THE African Continental Free Trade Area (AfCFTA), which Zimbabwe officially joined on Sunday despite outstanding issues, will assist the country in its economic revival efforts.
We wish to congratulate the African Union for establishing the AfCFTA as it will go a long way in boosting intra-Africa trade and the economies of its member states. The free trade area is the largest in the world in terms of the number of participating countries since the formation of the World Trade organisation.
The agreement initially requires members to remove tariffs from 90% of goods, allowing free access to commodities, goods, and services across the continent. The United Nations Economic Commission for Africa estimates that the agreement will boost intra-African trade by 52 percent by 2022.
The general objectives of the agreement are to create a single market, deepen the economic integration of the continent and establish a liberalised market through multiple rounds of negotiations. It also seeks to aid the movement of capital and people, facilitating investment and movement towards the establishment of a future continental customs union.
The AfCFTA wants to achieve sustainable and inclusive socio-economic development, gender equality and structural transformations within member states. It also seeks to enhance competitiveness of member states within Africa and the global market.
Other objectives of the free trade area are to encourage industrial development through diversification and regional value chain development, agricultural development and food security while resolving challenges of multiple and overlapping memberships. Zimbabwe, which is undertaking reforms to put its economy on a positive trajectory will now enjoy the benefits of a continent-wide free trade area, allowing its access to the largest market in the world of 1,2 billion people worth US$2,5 trillion.
In June last year, Government said it would fully implement the AfCFTA after 15 years, when the country is expected to have fully industrialised.
In his address at the Closed Session of the of the 33rd Ordinary Session of the Assembly of the Heads of State and Government of the AU in Ethiopia on Sunday, President Mnangagwa announced that Zimbabwe was now on board.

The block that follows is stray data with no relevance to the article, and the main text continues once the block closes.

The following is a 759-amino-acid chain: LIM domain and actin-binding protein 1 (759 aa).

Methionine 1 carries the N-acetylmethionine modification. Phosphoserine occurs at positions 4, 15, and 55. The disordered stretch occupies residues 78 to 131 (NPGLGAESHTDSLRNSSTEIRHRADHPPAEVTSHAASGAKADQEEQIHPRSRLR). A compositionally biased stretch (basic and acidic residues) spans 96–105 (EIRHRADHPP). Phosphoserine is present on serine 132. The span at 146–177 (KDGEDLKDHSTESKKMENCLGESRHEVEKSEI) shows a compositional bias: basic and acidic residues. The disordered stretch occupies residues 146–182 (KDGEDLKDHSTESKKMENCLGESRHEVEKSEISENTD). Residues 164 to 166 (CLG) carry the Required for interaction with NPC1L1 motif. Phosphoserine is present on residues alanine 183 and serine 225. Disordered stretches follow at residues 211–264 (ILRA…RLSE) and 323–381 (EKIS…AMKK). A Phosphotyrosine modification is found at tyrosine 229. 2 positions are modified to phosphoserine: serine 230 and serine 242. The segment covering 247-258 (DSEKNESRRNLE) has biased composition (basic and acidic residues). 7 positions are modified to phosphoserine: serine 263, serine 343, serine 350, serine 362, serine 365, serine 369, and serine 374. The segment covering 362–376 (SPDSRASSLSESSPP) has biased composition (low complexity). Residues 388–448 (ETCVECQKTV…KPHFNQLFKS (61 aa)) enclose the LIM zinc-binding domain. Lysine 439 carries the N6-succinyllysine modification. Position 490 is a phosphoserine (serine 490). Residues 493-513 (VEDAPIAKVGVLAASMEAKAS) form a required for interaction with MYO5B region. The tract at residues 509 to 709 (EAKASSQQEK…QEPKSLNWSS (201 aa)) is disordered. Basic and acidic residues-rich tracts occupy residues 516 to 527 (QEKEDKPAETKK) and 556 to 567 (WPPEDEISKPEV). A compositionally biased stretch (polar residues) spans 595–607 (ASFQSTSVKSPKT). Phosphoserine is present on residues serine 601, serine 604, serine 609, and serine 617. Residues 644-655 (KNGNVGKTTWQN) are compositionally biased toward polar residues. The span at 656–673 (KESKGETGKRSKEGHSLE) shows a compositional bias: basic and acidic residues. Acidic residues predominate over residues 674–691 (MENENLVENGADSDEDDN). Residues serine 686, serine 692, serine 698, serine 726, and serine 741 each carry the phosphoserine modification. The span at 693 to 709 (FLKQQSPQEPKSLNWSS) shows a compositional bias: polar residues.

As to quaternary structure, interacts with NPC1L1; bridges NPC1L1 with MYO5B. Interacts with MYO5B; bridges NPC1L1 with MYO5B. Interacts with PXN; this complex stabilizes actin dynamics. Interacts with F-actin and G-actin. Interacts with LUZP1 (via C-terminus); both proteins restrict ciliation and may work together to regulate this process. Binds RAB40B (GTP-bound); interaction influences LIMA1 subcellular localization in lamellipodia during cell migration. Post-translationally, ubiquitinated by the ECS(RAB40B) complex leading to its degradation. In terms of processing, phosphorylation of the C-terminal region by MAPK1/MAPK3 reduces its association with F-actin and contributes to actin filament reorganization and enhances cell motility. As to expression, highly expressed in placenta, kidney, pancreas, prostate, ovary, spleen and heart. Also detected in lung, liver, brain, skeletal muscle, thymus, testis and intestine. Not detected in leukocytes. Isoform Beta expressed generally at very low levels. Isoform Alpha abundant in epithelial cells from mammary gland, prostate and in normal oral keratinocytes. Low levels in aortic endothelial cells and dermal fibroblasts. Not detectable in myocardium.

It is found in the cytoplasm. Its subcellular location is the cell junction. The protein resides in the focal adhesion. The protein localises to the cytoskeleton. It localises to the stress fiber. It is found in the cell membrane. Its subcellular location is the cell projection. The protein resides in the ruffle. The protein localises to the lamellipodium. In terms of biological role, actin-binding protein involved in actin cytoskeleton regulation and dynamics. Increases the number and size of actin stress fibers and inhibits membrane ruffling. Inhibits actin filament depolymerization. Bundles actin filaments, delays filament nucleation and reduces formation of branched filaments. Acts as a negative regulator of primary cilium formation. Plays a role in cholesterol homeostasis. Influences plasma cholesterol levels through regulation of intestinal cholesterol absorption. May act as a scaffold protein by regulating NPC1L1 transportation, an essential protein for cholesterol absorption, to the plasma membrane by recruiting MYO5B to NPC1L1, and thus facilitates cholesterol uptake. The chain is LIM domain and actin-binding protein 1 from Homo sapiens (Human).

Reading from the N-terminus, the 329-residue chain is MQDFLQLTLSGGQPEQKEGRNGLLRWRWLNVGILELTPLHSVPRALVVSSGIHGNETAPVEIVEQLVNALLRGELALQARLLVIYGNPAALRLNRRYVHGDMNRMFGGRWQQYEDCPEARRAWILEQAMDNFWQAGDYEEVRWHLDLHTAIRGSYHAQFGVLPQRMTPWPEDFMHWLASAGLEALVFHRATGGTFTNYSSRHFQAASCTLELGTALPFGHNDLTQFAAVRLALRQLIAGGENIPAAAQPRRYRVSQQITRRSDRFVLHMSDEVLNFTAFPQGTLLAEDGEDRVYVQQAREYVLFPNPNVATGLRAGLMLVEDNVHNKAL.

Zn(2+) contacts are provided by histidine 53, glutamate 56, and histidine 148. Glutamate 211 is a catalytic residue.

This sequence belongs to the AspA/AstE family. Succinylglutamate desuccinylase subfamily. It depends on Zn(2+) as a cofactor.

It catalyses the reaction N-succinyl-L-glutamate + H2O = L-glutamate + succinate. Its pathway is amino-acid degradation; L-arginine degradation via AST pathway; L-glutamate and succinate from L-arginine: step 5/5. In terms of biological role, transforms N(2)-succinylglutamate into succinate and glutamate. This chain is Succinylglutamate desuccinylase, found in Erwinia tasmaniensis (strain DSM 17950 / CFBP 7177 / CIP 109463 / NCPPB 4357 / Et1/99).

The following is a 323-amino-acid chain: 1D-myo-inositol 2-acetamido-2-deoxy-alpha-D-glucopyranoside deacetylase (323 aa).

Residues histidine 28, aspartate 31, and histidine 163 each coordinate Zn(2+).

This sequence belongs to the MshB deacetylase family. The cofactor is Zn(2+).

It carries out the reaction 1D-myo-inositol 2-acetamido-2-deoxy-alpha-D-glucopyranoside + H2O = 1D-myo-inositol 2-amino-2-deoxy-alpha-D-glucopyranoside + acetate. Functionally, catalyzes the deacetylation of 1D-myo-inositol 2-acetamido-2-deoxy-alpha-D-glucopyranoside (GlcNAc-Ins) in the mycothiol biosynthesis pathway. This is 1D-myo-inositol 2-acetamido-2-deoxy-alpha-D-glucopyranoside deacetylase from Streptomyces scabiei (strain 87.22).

“I would equally like to thank President Issoufou the Champion of the AfCFTA for his dedication and commitment to ensuring the implementation of the free trade area. Zimbabwe is cognisant that the AfCFTA is one of our agenda 2063 flagship projects which has its success anchored on the commitment and political will of member states.
“We are also aware that challenges relating to implementation modalities will need to be addressed if we are to achieve the desired outcomes. Subsequently, however, in the spirit of moving forward and our commitment to the principles that inspired the establishment of the AfCFTA, we are prepared to move on the basis of the agreed collective position,” the President said.
“Therefore, Zimbabwe is now on board.” We welcome the decision by Zimbabwe to join the AfCFTA and are confident that despite some outstanding issues relating to implementation modalities, the country will achieve the desired outcomes and benefit from membership of the organisation.
We are also immensely proud of the AU for championing the continental free trade area as this dovetails with the objectives of its successor bloc — the Organisation of African Unity.
At its formation in 1963, the OAU aimed to promote co-operation between African states and minimise reliance on the West by promoting intra-African trade. Zimbabwe, which is under sanctions imposed by the United States and the European Union, has noted that it will not fully benefit from the free trade given the myriad of challenges affecting local industries. President Mnangagwa said Western countries need to lift sanctions for Zimbabwe to fully enjoy the benefits of membership of the AfCFTA.
“Well, Zimbabwe is in a peculiar position. We are now in two decades of sanctions and they have not been removed. So, the priority issue now is to have those sanctions removed to allow our economy to recover and participate fully into the ambition of the continent to modernise and industrialise our countries,” he said.
We agree with the President that sanctions need to be lifted for Zimbabwe to have a fair chance of economic revival. We urge Sadc and the AU to continue supporting Zimbabwe in its bid to have the punitive measures lifted. In the same vein, we call on the West, particularly the US, to consider re-engagement rather than hostility towards Zimbabwe. While notable progress has been made with the EU on the issue of sanctions, the US is hardening its stance towards Harare — jeopardising efforts to normalise relations.
By establishing the AfCFTA, Africa is catching up with the rest of the world where economic blocs are removing barriers to trade. We are aware of the impediments to fully implementing the free trade area but those are not insurmountable. With unity of purpose, Africa can become one big market for all its peoples.